Organizations partner to preserve bird habitat - Great River Energy

Organizations partner to preserve bird habitat

Eighty acres of Great River Energy-owned property was recently placed in a conservation easement with the help of the Minnesota Land Trust. The area—adjacent to Carlos Avery Wildlife Management Area (WMA)—creates a natural, continuous habitat for numerous bird species, including red-shouldered hawks, sandhill cranes and red-headed woodpeckers.

“The importance of this property cannot be understated,” said Kristina Geiger, program manager for the Minnesota Land Trust. “Thanks to the generous donation by Great River Energy, we are now able to protect both this unique wildlife habitat and downstream water quality, while at the same time adding benefits to the wonderful public asset we all share in Carlos Avery WMA.”

In an area of outstanding biodiversity and great importance to local wildlife, the property has maintained its natural character despite its proximity to the Twin Cities metro. The land helps extend protected bird habitat in this Audubon-identified Important Bird Area.

“At Great River Energy, we are deeply committed to sustainability through solid environmental policies and practices,” said Rick Heuring, senior field representative at Great River Energy. “Working with the Minnesota Land Trust to permanently protect these 80 acres of habitat adjacent to the Carlos Avery Wildlife Management Area demonstrates our commitment to take both big and small initiatives and create a more sustainable environment for future generations.”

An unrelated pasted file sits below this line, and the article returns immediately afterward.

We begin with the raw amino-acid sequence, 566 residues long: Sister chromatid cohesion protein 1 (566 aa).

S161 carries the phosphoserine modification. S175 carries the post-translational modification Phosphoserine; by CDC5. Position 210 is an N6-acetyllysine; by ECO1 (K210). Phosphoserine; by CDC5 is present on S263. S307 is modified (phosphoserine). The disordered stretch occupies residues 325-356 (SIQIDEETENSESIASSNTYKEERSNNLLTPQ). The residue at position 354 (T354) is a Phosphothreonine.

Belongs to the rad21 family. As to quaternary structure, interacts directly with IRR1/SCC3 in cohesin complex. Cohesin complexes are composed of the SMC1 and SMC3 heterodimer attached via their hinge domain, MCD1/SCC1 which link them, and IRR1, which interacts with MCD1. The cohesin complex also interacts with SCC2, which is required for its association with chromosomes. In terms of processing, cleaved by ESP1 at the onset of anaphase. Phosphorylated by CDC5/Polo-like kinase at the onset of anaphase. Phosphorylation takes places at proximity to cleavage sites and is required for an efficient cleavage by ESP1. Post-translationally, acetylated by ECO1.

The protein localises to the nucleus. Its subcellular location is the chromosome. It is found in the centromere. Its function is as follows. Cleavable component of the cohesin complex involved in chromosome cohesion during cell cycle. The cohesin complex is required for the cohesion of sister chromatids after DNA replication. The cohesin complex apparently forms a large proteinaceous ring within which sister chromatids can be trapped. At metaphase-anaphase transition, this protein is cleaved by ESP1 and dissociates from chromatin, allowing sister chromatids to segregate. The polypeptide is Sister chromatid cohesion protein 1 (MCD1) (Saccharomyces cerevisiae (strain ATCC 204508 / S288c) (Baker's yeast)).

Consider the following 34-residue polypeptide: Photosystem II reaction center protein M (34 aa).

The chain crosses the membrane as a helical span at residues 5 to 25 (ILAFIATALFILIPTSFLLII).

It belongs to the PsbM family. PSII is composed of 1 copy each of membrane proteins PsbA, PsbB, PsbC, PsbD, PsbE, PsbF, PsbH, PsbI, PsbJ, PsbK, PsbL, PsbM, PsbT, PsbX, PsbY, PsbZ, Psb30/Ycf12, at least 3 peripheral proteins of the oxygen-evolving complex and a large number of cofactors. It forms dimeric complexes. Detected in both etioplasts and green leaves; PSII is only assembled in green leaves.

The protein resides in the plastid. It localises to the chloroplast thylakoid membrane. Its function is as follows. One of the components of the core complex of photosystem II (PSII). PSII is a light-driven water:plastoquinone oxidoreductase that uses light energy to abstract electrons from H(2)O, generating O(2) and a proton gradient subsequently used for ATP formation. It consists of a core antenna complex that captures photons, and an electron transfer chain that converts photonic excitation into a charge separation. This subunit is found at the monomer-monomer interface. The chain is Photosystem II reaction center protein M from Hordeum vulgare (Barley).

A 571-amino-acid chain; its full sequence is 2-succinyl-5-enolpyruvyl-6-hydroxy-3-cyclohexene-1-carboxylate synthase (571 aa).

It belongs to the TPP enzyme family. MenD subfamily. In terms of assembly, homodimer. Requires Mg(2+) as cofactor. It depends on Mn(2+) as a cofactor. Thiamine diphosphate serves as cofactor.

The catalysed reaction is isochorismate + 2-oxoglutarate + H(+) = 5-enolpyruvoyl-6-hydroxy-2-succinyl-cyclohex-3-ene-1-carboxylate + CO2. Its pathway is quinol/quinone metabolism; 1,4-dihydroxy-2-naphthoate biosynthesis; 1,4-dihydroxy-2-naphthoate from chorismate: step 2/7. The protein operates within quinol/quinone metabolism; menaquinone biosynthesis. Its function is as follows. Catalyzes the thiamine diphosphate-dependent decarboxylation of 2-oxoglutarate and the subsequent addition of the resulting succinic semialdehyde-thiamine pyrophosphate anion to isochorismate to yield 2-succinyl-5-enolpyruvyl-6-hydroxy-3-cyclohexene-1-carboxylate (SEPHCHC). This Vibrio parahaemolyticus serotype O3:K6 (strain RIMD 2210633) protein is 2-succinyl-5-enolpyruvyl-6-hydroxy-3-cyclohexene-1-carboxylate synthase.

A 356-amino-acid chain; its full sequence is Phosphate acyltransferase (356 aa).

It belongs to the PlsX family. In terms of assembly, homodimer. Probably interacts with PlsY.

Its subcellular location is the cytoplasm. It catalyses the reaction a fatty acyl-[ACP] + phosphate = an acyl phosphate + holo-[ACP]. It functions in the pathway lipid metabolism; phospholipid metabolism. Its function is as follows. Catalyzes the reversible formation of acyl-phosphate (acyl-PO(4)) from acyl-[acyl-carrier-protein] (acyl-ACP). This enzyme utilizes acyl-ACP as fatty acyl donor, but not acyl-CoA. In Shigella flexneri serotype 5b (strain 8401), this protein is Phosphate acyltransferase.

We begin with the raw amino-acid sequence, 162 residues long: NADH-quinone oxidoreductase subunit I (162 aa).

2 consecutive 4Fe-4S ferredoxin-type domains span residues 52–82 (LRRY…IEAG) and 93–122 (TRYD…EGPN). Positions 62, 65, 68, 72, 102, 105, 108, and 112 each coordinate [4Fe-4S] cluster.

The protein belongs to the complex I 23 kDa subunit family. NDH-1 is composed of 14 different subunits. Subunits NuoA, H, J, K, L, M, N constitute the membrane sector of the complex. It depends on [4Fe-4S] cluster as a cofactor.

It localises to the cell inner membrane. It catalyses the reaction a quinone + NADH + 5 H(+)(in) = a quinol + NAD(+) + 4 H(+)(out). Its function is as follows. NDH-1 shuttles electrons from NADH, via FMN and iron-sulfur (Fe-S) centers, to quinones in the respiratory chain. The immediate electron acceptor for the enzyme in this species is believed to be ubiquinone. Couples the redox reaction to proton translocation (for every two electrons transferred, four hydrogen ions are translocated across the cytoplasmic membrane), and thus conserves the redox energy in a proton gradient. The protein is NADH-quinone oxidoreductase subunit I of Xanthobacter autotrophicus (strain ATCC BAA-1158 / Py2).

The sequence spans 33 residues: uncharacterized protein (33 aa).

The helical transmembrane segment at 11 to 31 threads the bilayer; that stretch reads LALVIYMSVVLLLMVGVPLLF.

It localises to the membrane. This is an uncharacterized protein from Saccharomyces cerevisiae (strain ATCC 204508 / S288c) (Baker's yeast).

Protecting this private land has many public benefits in addition to the preservation of wildlife habitat. Located in the St. Croix River watershed, the wetlands on the property clean and protect the quality of the water which eventually enters both the Sunrise and St. Croix rivers.

“We’ve had this property since the 1980s, and we were looking for opportunities to ensure the property remains in its natural condition while providing excellent wildlife habitat for future generations to appreciate,” Heuring said. “When Minnesota Land Trust approached us, we concluded that placing the land into a conservation easement was an ideal solution. As an electric cooperative that serves 28 member-owner electric cooperatives across the state of Minnesota, we make all business decisions with an eye to our triple bottom line – rates, electric reliability and environmental stewardship.”

This project was made possible through the partnership of Great River Energy’s member-owner cooperative members, the Minnesota Land Trust and the Outdoor Heritage Fund, which contributed funds appropriated by the Minnesota State Legislature and recommended by the Lessard-Sams Outdoor Heritage Council.

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